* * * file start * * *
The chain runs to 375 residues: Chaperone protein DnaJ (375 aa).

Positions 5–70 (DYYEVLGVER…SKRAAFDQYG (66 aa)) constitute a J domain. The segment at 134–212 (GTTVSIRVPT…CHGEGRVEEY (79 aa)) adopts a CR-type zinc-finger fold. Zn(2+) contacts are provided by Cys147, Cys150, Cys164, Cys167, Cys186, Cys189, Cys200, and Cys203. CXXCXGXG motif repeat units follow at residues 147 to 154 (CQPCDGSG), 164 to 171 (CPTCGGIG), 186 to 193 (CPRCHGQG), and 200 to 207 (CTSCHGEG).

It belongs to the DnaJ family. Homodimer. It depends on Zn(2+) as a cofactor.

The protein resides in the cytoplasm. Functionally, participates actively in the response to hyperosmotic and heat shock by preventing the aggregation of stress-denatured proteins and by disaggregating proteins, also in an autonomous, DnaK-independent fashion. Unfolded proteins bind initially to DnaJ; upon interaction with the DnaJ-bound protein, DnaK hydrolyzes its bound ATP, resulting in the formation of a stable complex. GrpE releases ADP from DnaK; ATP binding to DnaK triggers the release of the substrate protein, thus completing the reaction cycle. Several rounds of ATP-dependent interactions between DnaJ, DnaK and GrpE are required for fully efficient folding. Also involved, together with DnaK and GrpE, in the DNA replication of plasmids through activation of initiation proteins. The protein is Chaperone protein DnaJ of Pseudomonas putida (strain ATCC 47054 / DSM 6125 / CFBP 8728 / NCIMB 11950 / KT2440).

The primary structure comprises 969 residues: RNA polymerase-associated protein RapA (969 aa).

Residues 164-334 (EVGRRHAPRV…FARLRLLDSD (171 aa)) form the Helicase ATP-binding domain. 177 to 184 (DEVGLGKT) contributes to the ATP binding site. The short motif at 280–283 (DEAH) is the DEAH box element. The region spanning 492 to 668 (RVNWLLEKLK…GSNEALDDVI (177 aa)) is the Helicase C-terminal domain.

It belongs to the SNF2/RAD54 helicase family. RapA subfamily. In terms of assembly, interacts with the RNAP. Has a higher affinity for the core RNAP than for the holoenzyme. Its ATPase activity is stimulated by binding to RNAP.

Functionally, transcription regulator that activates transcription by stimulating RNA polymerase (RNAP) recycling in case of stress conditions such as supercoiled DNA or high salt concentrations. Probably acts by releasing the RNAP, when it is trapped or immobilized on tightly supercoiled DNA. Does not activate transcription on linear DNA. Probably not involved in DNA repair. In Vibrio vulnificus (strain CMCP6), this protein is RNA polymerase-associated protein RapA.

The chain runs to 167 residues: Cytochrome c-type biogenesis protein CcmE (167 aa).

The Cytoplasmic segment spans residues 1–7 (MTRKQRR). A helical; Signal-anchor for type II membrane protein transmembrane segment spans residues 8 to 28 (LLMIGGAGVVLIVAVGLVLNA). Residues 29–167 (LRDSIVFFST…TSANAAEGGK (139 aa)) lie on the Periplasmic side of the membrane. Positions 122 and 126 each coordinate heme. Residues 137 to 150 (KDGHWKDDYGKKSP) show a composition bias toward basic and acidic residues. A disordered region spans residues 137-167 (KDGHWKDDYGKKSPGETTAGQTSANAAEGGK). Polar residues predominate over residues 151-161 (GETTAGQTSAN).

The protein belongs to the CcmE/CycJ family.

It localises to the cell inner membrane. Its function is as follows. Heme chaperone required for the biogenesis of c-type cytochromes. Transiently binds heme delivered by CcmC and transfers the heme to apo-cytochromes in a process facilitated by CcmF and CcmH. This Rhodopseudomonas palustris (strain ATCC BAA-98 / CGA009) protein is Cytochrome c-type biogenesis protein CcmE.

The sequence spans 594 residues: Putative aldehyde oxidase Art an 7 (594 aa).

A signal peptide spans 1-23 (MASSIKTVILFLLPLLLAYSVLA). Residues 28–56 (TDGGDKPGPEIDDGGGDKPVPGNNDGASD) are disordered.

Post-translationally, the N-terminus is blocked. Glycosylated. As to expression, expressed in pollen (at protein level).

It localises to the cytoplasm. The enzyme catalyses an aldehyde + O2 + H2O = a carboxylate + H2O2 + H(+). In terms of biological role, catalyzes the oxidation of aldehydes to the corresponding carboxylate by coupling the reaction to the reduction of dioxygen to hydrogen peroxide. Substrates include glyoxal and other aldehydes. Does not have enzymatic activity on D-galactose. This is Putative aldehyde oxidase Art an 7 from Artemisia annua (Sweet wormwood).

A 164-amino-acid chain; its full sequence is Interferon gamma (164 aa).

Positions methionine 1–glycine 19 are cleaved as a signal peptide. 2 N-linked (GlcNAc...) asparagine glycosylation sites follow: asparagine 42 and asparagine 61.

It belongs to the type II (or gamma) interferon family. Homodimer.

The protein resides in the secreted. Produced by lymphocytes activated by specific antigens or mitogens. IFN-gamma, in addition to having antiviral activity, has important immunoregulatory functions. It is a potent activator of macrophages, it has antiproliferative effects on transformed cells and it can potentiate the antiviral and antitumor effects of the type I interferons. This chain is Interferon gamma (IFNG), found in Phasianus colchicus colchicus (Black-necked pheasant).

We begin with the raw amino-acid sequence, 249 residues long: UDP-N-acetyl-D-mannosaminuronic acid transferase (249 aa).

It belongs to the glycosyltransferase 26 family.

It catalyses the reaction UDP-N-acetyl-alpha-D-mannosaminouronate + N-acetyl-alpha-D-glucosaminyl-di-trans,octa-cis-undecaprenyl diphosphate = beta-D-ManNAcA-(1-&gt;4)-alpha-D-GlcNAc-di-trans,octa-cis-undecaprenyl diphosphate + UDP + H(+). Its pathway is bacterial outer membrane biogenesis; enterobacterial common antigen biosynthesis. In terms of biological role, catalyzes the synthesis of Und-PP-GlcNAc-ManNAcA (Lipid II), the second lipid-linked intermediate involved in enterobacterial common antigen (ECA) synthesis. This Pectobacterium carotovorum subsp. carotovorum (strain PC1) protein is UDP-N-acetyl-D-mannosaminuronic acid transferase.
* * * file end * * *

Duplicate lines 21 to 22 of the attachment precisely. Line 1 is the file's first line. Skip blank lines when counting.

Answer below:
We begin with the raw amino-acid sequence, 249 residues long: UDP-N-acetyl-D-mannosaminuronic acid transferase (249 aa).

It belongs to the glycosyltransferase 26 family.